Our school is fortunate to be one of the only schools in the area that offers dance as a content area taught during the normal school day. We teach dance Kindergarten through grade 12 and use dance/movement as an art form that used to communicate ideas, as well as, a tool for calming students through our yoga and Movement and Learning work. As people become more sedentary in general, it is important that we find ways throughout a students’ school career to remind them of the powerful impact of movement.
As we celebrate day 2 of National Arts in Education Week, I want to give a snapshot of our dance/movement work at the schools of the Étude Group via our Étude High School Modern Dance class. What follows are the words of Molly King our Dance/Movement Teacher:
“Every year, I like to start off my seminars by having a shared experience. I like students to learn about each other thru a collaborative piece. It also helps to increase movement confidence-- they get their bodies moving in a way that they are comfortable with and now they will be ready to learn specific techniques.
We re-interpreted Rudy Abreu's "Bad Blood". We brainstormed and defined what "bad blood" meant to us and specifically focused on the phrase: "Forgive me for I am not acting myself. But these bees in my breath have to come out." Then, each dancer chose a feeling that we believed represented the overall emotion of the dance. Next, we picked a shape and a movement that best represented what we saw the dancers do. Then, we paired up. We shared our feeling, shape and movements with our partners. Finally, the pairs paired up and we made small groups. As a result, a new sequence was created, including all shapes and movements from each individual. Next, we were inspired by the title of the video “Bad Blood” and wanted to incorporate the different aspects of bad blood that we have in our lives.
We each anonymously wrote down our bad blood on paper. We tossed the papers into the center of the room and then we grabbed a paper that wasn’t ours. Some examples of the dancer’s bad blood were: big ego, low self-esteem, afraid of the future. We created shapes and movements to represent the bad blood and repeated the process of feeling, shape and movement by pairing up.
Once the pairs created their mini sequences, the whole class decided which pairs would stay as pairs and those remaining would teach the class their movement and we would do that together in unison. So, in the video when you see the dancers performing together at the beginning, that movement is comprised of the “leftover” pairs’ shapes and movements. Next, we started to learn the leftover pair sequences. We organized those sequences and all the small group work into a specific sequence.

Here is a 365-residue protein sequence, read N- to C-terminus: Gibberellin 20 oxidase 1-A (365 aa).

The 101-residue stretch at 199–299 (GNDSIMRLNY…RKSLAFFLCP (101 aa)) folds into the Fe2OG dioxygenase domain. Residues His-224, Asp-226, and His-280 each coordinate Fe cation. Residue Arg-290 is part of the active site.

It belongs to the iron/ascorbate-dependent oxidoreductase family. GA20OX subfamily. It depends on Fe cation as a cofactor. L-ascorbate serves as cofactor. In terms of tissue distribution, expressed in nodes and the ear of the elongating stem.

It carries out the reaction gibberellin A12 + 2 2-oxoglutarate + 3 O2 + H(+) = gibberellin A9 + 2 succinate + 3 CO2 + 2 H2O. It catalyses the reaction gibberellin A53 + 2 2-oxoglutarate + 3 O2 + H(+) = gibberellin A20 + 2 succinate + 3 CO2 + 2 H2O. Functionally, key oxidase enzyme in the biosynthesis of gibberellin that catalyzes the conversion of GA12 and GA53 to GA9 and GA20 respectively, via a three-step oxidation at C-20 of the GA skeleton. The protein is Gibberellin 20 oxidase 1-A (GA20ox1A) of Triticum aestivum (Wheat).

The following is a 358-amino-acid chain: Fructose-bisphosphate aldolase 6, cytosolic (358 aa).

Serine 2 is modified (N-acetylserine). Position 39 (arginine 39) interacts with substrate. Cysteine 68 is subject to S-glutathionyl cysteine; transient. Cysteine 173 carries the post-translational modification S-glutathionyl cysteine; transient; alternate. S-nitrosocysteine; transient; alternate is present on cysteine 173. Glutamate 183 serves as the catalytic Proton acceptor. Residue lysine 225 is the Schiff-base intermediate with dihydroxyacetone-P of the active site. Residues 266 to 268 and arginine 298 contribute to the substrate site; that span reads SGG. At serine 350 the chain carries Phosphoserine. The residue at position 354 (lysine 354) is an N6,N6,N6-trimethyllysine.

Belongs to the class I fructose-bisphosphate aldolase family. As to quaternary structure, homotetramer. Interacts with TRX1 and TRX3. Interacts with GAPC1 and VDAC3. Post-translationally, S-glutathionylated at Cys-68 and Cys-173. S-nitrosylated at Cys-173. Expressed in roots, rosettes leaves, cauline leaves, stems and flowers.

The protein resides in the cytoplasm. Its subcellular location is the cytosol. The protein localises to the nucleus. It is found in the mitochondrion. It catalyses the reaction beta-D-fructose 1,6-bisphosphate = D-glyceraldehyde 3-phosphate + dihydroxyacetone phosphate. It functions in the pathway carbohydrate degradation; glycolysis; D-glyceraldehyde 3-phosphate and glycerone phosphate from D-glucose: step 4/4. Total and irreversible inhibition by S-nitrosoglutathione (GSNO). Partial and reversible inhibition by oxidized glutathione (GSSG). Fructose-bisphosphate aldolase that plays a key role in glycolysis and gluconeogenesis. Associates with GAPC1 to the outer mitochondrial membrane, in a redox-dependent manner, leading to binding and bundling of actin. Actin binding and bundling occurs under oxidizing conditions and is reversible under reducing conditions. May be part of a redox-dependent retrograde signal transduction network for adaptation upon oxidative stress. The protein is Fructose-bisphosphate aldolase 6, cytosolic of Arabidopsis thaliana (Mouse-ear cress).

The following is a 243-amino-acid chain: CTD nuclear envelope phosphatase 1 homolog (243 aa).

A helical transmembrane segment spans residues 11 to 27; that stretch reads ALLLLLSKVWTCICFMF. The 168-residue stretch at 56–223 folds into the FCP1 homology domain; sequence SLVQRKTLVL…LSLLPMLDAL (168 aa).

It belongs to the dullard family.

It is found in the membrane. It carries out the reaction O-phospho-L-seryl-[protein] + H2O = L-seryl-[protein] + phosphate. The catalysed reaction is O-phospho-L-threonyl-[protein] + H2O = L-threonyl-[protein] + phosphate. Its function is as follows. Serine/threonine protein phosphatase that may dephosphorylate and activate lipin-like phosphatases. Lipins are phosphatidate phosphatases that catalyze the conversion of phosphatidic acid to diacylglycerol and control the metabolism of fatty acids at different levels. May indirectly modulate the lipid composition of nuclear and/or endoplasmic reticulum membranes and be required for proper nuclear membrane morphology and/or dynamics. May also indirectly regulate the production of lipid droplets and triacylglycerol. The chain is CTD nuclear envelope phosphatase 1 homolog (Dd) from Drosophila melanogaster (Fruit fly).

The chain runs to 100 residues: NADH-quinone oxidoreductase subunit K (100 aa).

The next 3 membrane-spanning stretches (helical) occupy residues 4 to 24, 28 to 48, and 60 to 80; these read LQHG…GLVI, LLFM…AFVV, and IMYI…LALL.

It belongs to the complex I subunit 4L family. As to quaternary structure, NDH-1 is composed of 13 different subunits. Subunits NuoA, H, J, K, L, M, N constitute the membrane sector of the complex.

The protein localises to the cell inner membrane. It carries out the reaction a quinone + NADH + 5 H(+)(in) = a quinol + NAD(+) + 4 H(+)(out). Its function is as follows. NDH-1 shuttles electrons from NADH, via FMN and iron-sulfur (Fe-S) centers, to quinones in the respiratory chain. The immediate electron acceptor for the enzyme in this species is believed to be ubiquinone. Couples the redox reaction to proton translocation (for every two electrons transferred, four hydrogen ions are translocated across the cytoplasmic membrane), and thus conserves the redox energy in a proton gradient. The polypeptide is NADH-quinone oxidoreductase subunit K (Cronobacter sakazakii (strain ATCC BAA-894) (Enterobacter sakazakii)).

Finally, we practiced, polished and had the opportunity to perform in a larger space at the John Michael Kohler Arts Center. We were lucky to utilize the Étude Interns. They filmed the performance for us, helped us edit our song and then put the music over the video to make it official.”
This process of interpreting professional work, collaboration and creation are the transformative effect the arts can have in a young person's education. This is why we place a heavy emphasis on the arts at the schools of the Étude Group, and why we celebrate national Arts in Education week. I invite you to see the results of their work in the video below.
As I write this blog, I am surrounded by the sounds of students creating music, the sight of students creating their own dances, and drama students working through their own scripts and improv pieces. At first look, it is a bit chaotic, but after further observation, it is productive chaos. Each student is engaged in doing something; not tacitly learning, but involved in thoughtful dialogue with other students and teachers. The arts inherently do this. The arts engage a child in a holistic approach to learning unlike other subjects. This is why the arts are core to what we do at the schools of the Étude Group. As we kick off National Arts Education Week[https://www.americansforthearts.org/sites/default/files/images/2015/by_program/networks-and-councils/arts_education_network/BILLS-111hconres275enr.pdf] I want to use this week to share with you the transformative impact the arts have played within our schools.
One cardinal rule we live by in the schools of the Étude Group is Engagement Over Compliance. Engagement a result of our investment in creating inclusive school culture, creating relevant curriculum, and building solid relationships with kids. Compliance, on the other hand, requires kids to follow the rules of others without question or voice. We strive for engagement, and where some compliance is required for schools to function properly, our students participate in developing the rules.